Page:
Third-degree price discrimination is when the theatre charges differently from the students, professionals, and senior citizens. The same goes with the air industry where the price of the ticket is less when booking is made in advance and the prices are higher if the ticket is booked at the last minute.
Third-degree price discrimination perfectly works to encourage early sales and build up brand loyalty among the people.
Price discrimination under monopoly
In a monopoly environment of the business, there is a single supplier that can control the pricing, production, and demand of the product in the economy.
The monopolist business can control the supply and demand of the specific market and charge the prices to the consumer on their terms. In other words, being a monopolist enables the business to be in a position to discriminate in price.
Conditions of price discrimination
Not each business can discriminate the prices of the products. To discriminate the prices the business must have sort of monopolistic power and control over the market.
If there is perfect competition in the market with information symmetry the business will not be able to charge discriminated prices from the customers.
Further, the market for the product needs to be divided into different segments. In other words, the business needs to identify separate groups of the consumer to discriminate the price.
In addition to this, if the price discrimination is carried based on the geographical distribution the buyers from low price areas should not be able to access the buyers in the high price area else they might carry out the sales transaction and leave the business at loss technically.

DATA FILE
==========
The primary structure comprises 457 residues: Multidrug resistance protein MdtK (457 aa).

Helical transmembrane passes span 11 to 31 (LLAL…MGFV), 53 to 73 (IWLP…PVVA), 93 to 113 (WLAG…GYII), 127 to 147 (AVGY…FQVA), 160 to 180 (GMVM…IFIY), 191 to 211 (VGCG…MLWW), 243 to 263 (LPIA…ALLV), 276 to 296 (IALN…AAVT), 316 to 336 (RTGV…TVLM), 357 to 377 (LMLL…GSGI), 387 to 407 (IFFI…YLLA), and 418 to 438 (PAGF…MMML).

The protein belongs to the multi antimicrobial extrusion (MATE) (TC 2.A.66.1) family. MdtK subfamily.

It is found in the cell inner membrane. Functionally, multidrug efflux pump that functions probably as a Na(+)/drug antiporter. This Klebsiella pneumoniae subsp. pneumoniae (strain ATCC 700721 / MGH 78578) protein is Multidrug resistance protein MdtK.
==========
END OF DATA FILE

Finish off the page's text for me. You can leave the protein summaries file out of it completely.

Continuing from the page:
Finally, one of the geographical markets/segments identified should not be price sensitive or the elasticity of demand should be lower to enable the business to discriminate the price.
Basis of the price discrimination
The business can discriminate the price depending on different factors that include but are not limited to persons, geographical distribution, and the basis of the users, etc. Let’s discuss these aspects in detail.
The business may decide to charge different prices from different people. The difference in people may be due to their level of income, or any other reasons.
For instance, the physician may set higher prices for the rich people and lower prices for the poor people while maintaining the level of service for both the patients.
Alternatively, the business may opt to discriminate the price based on the location. There may be a different price for the same product in two different areas, regions, or countries.
The decision may be taken by the business as there may be competition in one area leading the business to charge low prices and the business may be monopolist on other geographic locations enabling it to charge higher prices.
Basis of the use
The basis of the use refers to how the buyer is using the product of the company. If the buyer consumes the product the business may consider charging the customer a lower price. On the contrary, if the buyer makes commercial use of the product, the business may be able to charge higher prices.
For instance, an electricity supply company charges a higher rate for the residential consumer and higher for the commercial consumer.